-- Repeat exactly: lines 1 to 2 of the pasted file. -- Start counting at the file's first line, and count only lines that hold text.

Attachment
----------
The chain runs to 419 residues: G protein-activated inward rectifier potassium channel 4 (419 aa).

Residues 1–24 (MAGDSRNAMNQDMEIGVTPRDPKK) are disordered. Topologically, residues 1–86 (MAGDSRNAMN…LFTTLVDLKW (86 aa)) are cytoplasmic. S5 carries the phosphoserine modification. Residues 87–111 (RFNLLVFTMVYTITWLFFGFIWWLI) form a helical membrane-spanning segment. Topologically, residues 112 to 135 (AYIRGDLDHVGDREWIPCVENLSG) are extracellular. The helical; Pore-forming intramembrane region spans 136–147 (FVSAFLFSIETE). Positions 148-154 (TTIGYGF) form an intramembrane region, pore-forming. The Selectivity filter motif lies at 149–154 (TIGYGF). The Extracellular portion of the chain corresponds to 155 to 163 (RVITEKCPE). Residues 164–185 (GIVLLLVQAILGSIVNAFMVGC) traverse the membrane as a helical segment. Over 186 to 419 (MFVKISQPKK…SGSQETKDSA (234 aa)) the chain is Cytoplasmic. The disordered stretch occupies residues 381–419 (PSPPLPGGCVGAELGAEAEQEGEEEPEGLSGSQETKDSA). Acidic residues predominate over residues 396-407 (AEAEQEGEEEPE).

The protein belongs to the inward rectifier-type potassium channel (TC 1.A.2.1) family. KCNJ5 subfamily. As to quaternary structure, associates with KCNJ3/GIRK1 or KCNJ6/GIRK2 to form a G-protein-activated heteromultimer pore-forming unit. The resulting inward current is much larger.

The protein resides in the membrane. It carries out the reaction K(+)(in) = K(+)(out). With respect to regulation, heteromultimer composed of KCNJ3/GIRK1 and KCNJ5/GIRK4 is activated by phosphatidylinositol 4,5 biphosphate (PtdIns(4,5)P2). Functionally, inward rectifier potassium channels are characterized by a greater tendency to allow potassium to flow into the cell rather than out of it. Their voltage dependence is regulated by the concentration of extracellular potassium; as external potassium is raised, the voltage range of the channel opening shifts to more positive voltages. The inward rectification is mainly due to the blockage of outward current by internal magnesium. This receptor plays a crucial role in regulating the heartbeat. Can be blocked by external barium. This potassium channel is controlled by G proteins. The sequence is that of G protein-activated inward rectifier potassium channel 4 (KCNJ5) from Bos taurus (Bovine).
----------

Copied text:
The chain runs to 419 residues: G protein-activated inward rectifier potassium channel 4 (419 aa).

Residues 1–24 (MAGDSRNAMNQDMEIGVTPRDPKK) are disordered. Topologically, residues 1–86 (MAGDSRNAMN…LFTTLVDLKW (86 aa)) are cytoplasmic. S5 carries the phosphoserine modification. Residues 87–111 (RFNLLVFTMVYTITWLFFGFIWWLI) form a helical membrane-spanning segment. Topologically, residues 112 to 135 (AYIRGDLDHVGDREWIPCVENLSG) are extracellular. The helical; Pore-forming intramembrane region spans 136–147 (FVSAFLFSIETE). Positions 148-154 (TTIGYGF) form an intramembrane region, pore-forming. The Selectivity filter motif lies at 149–154 (TIGYGF). The Extracellular portion of the chain corresponds to 155 to 163 (RVITEKCPE). Residues 164–185 (GIVLLLVQAILGSIVNAFMVGC) traverse the membrane as a helical segment. Over 186 to 419 (MFVKISQPKK…SGSQETKDSA (234 aa)) the chain is Cytoplasmic. The disordered stretch occupies residues 381–419 (PSPPLPGGCVGAELGAEAEQEGEEEPEGLSGSQETKDSA). Acidic residues predominate over residues 396-407 (AEAEQEGEEEPE).